“Although there is nothing necessarily new about propaganda, the affordances of social networking technologies – algorithms, automation, and big data – change the scale, scope, and precision of how information is transmitted in the digital age.” – Global Disinformation Disorder 2019

The report found “computational propaganda” – the use of algorithms, automation, and big data to shape public life – is primarily being used in three ways: to suppress fundamental human rights, to discredit political opposition and to drown out political dissent. According to the report’s data, 87% of such propaganda campaigns use human-operated accounts, 80% use bot operated accounts and 11% use cyborg accounts – a blend of human and bot automation.

Facebook is still the most favored social media channel governments around the world use to disseminate propaganda to back their policies, the research revealed. Facebook is the most widely chosen due to its user-friendly platforms and global reach. As of the second quarter of 2019, the number of Facebook users has reached 2.41 billion monthly active users worldwide, data from Statista showed.

The social network giant continues to try to combat disinformation and hate speech by removing false accounts. Most recently, on October 3, Facebook deleted hundreds of fake accounts in Nigeria, Egypt, Indonesia and the United Arab Emirates (UAE), the tech company announced in a release.

Why Do People Trust Fake News and Share It on Social Media?

Psychiatrist and psychoanalyst Dr. Luba Kessler explained in a Psychology Today article that it could simply be about pleasure. From a psychological point of view, false information has an entertaining effect that temporarily removes people’s life burdens.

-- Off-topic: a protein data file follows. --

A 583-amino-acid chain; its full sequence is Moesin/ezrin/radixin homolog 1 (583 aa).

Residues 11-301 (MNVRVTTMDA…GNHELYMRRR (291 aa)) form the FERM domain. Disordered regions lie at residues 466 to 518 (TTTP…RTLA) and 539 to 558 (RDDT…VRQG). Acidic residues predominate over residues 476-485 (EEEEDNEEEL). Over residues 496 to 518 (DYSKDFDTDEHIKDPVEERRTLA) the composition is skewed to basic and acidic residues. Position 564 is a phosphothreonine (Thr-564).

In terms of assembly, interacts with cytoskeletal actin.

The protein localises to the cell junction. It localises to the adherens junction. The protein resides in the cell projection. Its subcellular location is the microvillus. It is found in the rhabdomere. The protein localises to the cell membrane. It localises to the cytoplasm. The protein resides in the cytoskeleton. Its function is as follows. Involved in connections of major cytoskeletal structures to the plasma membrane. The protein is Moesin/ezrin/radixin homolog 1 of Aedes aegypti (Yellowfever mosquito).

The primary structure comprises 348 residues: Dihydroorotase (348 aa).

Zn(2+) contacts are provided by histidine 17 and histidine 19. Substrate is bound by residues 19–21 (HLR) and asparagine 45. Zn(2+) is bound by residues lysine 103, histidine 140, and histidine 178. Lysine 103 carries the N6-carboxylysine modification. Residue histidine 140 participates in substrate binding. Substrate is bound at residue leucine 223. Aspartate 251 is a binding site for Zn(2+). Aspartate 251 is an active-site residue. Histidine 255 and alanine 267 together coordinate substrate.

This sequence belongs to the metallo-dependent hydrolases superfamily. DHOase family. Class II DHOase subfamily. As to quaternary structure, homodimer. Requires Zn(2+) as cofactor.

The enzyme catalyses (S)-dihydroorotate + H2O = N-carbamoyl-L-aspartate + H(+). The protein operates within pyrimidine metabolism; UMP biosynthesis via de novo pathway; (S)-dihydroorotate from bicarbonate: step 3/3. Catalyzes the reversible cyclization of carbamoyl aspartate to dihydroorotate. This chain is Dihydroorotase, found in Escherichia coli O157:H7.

“Perhaps made up stories simply entertain us. Like gossip, they are usually titillating and sensational, and many times they feature a clear villain we can blame. Sometimes fake news is just silly and humorous. But it’s deeper than that. The stimulation of fake news fulfills a craving to relieve the burdens of our lived realities,” Kessler explained.

Research also shows that people are more prone to believe false information if it agrees with their own attitudes and beliefs.

In what was dubbed the largest study ever on fake news, Massachusetts Institute of Technology (MIT) researchers found that fake news pieces were 70% more likely to be retweeted while real stories took six times to reach 1,500 Twitter users. People also tend to believe what they read first, regardless of whether it is accurate or not. Despite clarifications that come out later, their minds still stick with the first news they receive.

The onus is on individual social media users to verify what they read on either online media outlets or social media channels to find accurate information. Also, it is crucial to sense whether the information aims to discredit certain groups or people or is unbiased.

 

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Yasmeen Rasidi

Yasmeen is a writer and political science graduate of the National University, Jakarta. She covers a variety of topics for Citizen Truth including the Asia and Pacific region, international conflicts and press freedom issues. Yasmeen had worked for Xinhua Indonesia and GeoStrategist previously. She writes from Jakarta, Indonesia.

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1 Comment

  1. Larry N Stout October 8, 2019

    Dumbing down the dumb.

    Reply